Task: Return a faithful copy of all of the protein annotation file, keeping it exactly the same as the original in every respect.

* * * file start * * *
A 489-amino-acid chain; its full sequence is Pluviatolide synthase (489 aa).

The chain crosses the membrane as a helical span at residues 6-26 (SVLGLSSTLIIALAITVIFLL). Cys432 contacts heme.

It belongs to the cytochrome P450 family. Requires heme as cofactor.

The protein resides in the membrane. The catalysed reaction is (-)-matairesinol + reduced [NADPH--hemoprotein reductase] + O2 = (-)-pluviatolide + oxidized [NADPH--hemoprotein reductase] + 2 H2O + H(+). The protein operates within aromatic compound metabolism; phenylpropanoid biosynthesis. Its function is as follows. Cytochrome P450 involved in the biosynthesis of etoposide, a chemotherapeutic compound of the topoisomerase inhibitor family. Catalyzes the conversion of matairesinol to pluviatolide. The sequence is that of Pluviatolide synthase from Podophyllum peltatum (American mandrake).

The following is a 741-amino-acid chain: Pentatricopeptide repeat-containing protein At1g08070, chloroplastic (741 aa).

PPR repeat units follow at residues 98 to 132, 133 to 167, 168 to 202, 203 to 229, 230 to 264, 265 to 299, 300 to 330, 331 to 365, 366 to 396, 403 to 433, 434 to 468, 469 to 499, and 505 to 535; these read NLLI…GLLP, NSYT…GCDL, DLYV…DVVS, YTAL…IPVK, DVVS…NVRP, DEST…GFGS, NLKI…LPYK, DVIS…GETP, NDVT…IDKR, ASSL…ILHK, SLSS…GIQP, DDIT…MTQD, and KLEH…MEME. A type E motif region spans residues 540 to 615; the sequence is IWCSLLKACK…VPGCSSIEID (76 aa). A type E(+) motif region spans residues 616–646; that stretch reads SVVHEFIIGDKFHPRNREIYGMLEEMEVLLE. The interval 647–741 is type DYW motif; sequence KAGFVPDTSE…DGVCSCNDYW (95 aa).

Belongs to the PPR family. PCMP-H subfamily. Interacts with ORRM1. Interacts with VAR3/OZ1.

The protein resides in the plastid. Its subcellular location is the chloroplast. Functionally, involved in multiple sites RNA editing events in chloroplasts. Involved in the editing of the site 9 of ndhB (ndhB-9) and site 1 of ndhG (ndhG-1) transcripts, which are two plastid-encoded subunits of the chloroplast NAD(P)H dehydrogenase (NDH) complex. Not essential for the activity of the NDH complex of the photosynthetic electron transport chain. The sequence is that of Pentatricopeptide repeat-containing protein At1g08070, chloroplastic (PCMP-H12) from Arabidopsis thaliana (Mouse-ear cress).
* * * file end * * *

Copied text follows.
A 489-amino-acid chain; its full sequence is Pluviatolide synthase (489 aa).

The chain crosses the membrane as a helical span at residues 6-26 (SVLGLSSTLIIALAITVIFLL). Cys432 contacts heme.

It belongs to the cytochrome P450 family. Requires heme as cofactor.

The protein resides in the membrane. The catalysed reaction is (-)-matairesinol + reduced [NADPH--hemoprotein reductase] + O2 = (-)-pluviatolide + oxidized [NADPH--hemoprotein reductase] + 2 H2O + H(+). The protein operates within aromatic compound metabolism; phenylpropanoid biosynthesis. Its function is as follows. Cytochrome P450 involved in the biosynthesis of etoposide, a chemotherapeutic compound of the topoisomerase inhibitor family. Catalyzes the conversion of matairesinol to pluviatolide. The sequence is that of Pluviatolide synthase from Podophyllum peltatum (American mandrake).

The following is a 741-amino-acid chain: Pentatricopeptide repeat-containing protein At1g08070, chloroplastic (741 aa).

PPR repeat units follow at residues 98 to 132, 133 to 167, 168 to 202, 203 to 229, 230 to 264, 265 to 299, 300 to 330, 331 to 365, 366 to 396, 403 to 433, 434 to 468, 469 to 499, and 505 to 535; these read NLLI…GLLP, NSYT…GCDL, DLYV…DVVS, YTAL…IPVK, DVVS…NVRP, DEST…GFGS, NLKI…LPYK, DVIS…GETP, NDVT…IDKR, ASSL…ILHK, SLSS…GIQP, DDIT…MTQD, and KLEH…MEME. A type E motif region spans residues 540 to 615; the sequence is IWCSLLKACK…VPGCSSIEID (76 aa). A type E(+) motif region spans residues 616–646; that stretch reads SVVHEFIIGDKFHPRNREIYGMLEEMEVLLE. The interval 647–741 is type DYW motif; sequence KAGFVPDTSE…DGVCSCNDYW (95 aa).

Belongs to the PPR family. PCMP-H subfamily. Interacts with ORRM1. Interacts with VAR3/OZ1.

The protein resides in the plastid. Its subcellular location is the chloroplast. Functionally, involved in multiple sites RNA editing events in chloroplasts. Involved in the editing of the site 9 of ndhB (ndhB-9) and site 1 of ndhG (ndhG-1) transcripts, which are two plastid-encoded subunits of the chloroplast NAD(P)H dehydrogenase (NDH) complex. Not essential for the activity of the NDH complex of the photosynthetic electron transport chain. The sequence is that of Pentatricopeptide repeat-containing protein At1g08070, chloroplastic (PCMP-H12) from Arabidopsis thaliana (Mouse-ear cress).